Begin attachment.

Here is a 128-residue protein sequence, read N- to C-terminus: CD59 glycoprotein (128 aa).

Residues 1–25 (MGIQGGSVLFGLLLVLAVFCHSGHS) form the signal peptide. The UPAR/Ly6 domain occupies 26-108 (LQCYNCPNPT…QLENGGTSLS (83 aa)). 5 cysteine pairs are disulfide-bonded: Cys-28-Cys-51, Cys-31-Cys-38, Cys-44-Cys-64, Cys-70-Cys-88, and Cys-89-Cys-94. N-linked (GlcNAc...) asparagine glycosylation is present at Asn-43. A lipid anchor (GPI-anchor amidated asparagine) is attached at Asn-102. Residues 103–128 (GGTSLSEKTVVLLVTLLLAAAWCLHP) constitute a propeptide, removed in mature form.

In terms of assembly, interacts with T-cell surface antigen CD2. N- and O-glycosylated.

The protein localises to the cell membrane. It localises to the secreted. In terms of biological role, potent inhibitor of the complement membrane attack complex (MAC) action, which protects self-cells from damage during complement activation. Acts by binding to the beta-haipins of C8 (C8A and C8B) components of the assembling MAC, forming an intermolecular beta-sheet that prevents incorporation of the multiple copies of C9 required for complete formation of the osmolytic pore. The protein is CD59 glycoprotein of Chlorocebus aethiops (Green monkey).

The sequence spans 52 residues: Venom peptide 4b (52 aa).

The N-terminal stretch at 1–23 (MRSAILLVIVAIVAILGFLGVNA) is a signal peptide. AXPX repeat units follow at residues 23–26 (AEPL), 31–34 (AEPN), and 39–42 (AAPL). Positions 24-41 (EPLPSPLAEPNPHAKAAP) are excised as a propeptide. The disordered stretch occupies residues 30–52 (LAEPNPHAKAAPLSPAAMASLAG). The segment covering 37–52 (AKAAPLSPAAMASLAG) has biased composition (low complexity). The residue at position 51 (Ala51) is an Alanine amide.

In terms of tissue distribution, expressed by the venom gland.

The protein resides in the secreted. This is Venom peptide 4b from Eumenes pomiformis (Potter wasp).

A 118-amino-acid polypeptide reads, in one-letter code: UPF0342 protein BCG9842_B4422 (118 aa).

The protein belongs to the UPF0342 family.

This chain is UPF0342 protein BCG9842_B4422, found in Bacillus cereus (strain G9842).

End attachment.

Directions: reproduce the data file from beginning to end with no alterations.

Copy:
Here is a 128-residue protein sequence, read N- to C-terminus: CD59 glycoprotein (128 aa).

Residues 1–25 (MGIQGGSVLFGLLLVLAVFCHSGHS) form the signal peptide. The UPAR/Ly6 domain occupies 26-108 (LQCYNCPNPT…QLENGGTSLS (83 aa)). 5 cysteine pairs are disulfide-bonded: Cys-28-Cys-51, Cys-31-Cys-38, Cys-44-Cys-64, Cys-70-Cys-88, and Cys-89-Cys-94. N-linked (GlcNAc...) asparagine glycosylation is present at Asn-43. A lipid anchor (GPI-anchor amidated asparagine) is attached at Asn-102. Residues 103–128 (GGTSLSEKTVVLLVTLLLAAAWCLHP) constitute a propeptide, removed in mature form.

In terms of assembly, interacts with T-cell surface antigen CD2. N- and O-glycosylated.

The protein localises to the cell membrane. It localises to the secreted. In terms of biological role, potent inhibitor of the complement membrane attack complex (MAC) action, which protects self-cells from damage during complement activation. Acts by binding to the beta-haipins of C8 (C8A and C8B) components of the assembling MAC, forming an intermolecular beta-sheet that prevents incorporation of the multiple copies of C9 required for complete formation of the osmolytic pore. The protein is CD59 glycoprotein of Chlorocebus aethiops (Green monkey).

The sequence spans 52 residues: Venom peptide 4b (52 aa).

The N-terminal stretch at 1–23 (MRSAILLVIVAIVAILGFLGVNA) is a signal peptide. AXPX repeat units follow at residues 23–26 (AEPL), 31–34 (AEPN), and 39–42 (AAPL). Positions 24-41 (EPLPSPLAEPNPHAKAAP) are excised as a propeptide. The disordered stretch occupies residues 30–52 (LAEPNPHAKAAPLSPAAMASLAG). The segment covering 37–52 (AKAAPLSPAAMASLAG) has biased composition (low complexity). The residue at position 51 (Ala51) is an Alanine amide.

In terms of tissue distribution, expressed by the venom gland.

The protein resides in the secreted. This is Venom peptide 4b from Eumenes pomiformis (Potter wasp).

A 118-amino-acid polypeptide reads, in one-letter code: UPF0342 protein BCG9842_B4422 (118 aa).

The protein belongs to the UPF0342 family.

This chain is UPF0342 protein BCG9842_B4422, found in Bacillus cereus (strain G9842).